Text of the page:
When should I call Public Safety?
You should call Public Safety (414) 277-7159 whenever you believe there is any threat of violence or other unlawful behavior - including a student's refusal to leave a class after being told to do so. Any threat of violence should be taken seriously. Err on the side of caution and notify Public Safety as soon as you can.
How should I respond when classroom disruption occurs?
Faculty members have broad authority to manage the classroom environment. One court compared teachers to judges, since both teachers and judges focus on relevant issues, set reasonable time limits, assess the quality of ideas and expression, and make sure participants are heard in an orderly manner. While their ultimate goals may be different, judges and teachers need to exercise authority with compassion and self-restraint. It's best to correct innocent mistakes and minor offenses first gently. Also, if you believe inappropriate behavior is occurring, consider a general word of caution, rather than warning or embarrassing a particular student (e.g., a good approach is to say "we have too many private conversations going on at the moment; let's all focus on the same topic"). If the behavior in question is irritating, but not disruptive, try speaking with the student after class. Most students are unaware of distracting habits or mannerisms, and have no intent to be offensive or disruptive. There may be rare circumstances when it is necessary to speak to a student during class about his or her behavior. Correct the student in a courteous manner, indicating that further discussion can occur after class. Overall, key factors in responding to apparent disruptive or uncivil behavior are clarity in expectations; courtesy and fairness in responses (making sure students have an opportunity to discuss the incident with you in a timely manner); and progressive discipline, in which students (in less serious cases) are given an opportunity to learn from the consequences of their misbehavior, and to remain in the class.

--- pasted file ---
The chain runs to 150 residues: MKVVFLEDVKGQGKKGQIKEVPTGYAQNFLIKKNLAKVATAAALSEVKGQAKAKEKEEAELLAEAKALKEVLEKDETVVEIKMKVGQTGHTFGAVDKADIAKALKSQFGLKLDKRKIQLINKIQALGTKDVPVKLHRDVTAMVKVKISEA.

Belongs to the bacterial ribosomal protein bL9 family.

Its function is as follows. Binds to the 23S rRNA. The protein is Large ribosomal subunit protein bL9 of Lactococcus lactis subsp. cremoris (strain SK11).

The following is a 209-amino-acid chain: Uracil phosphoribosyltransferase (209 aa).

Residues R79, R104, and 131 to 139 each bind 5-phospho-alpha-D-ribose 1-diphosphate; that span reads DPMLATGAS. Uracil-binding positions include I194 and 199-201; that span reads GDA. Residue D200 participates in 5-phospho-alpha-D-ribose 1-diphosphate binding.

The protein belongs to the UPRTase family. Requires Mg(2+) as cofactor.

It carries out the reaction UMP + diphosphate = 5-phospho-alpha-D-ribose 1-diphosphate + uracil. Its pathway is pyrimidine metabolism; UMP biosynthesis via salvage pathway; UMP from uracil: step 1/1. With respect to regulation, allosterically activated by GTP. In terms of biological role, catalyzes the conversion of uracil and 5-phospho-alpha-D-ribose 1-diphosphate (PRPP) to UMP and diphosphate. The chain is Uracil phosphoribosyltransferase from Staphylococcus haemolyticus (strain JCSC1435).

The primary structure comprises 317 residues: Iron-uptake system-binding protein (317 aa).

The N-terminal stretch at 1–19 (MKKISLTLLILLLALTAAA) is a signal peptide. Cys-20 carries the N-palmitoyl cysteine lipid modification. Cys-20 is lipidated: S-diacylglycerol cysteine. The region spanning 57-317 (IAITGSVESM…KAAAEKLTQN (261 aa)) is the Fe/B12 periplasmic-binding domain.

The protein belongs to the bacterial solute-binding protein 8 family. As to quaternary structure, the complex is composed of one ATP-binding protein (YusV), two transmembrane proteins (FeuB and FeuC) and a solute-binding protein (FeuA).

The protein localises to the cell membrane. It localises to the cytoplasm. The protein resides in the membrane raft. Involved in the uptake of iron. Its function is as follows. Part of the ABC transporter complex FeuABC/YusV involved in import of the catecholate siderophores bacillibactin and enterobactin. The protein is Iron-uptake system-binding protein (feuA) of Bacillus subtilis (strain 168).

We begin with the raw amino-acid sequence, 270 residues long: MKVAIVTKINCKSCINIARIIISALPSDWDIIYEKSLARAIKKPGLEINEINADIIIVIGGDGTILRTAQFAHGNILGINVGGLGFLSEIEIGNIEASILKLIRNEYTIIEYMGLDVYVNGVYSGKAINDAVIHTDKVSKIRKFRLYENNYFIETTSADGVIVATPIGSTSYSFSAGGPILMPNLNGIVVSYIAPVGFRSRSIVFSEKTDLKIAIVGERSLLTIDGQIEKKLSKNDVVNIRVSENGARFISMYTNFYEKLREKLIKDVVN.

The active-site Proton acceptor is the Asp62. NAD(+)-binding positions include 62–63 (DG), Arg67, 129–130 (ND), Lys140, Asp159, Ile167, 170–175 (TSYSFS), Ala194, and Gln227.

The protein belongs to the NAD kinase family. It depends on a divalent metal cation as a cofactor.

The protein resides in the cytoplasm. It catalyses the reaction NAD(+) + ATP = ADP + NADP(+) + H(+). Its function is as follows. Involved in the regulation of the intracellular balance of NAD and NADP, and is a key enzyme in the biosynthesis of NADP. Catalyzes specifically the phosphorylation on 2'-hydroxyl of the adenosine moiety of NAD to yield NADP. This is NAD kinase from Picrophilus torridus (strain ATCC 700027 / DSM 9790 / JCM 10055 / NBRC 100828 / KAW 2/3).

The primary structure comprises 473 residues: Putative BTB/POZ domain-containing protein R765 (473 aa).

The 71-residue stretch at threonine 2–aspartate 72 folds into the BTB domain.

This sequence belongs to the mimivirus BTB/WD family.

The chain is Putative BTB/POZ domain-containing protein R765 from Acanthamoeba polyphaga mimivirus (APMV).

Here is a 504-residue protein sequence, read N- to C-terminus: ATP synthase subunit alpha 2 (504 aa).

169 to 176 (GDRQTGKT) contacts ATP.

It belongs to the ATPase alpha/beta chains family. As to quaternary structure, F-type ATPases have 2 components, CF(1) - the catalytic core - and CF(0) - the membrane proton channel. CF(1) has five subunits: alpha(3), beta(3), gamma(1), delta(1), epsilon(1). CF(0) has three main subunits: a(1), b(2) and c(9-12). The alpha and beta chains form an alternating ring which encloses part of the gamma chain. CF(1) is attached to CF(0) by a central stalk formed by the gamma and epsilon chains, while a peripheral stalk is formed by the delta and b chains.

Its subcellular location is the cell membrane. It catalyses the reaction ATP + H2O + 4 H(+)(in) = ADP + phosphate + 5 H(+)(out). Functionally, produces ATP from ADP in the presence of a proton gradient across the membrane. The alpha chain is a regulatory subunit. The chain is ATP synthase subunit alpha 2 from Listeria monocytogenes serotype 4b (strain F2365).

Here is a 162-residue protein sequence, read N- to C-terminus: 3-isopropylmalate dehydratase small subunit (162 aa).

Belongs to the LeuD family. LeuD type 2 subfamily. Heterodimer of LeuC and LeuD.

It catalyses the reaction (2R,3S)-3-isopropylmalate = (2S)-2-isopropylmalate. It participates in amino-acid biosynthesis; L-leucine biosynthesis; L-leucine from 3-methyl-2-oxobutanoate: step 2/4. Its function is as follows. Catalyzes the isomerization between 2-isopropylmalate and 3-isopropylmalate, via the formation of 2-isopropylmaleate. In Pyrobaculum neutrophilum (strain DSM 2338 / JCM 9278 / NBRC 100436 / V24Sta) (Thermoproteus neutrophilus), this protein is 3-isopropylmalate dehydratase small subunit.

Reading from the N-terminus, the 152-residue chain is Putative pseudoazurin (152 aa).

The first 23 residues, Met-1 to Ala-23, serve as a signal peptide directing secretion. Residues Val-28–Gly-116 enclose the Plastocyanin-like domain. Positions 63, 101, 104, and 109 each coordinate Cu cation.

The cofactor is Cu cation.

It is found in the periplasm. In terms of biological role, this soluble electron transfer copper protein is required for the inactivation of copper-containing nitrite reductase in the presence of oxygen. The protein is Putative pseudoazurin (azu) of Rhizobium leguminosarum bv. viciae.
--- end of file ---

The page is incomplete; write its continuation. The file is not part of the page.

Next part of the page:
What should I do in the face of persistent disruption?
Current university policy states that a student who persists in disrupting a class may be directed by the faculty member to leave the classroom for the remainder of the class period and can refer the student to the dean of students for conduct action. The student should be told the reason(s) for such action, and be given an opportunity to discuss the matter with the faculty member as soon as practical. Prompt consultation should also be undertaken with the department chairperson and the vice president of academics.
How should disruptive behavior in the classroom be defined?
We define "classroom disruption" as behavior a reasonable person would view as being likely to substantially or repeatedly interfere with the conduct of a class. Examples include repeated, unauthorized use of cell phones in the classroom; persistent speaking without being recognized; or making physical threats.
What if a disruptive student claims the disruptive behavior is the result of a disability?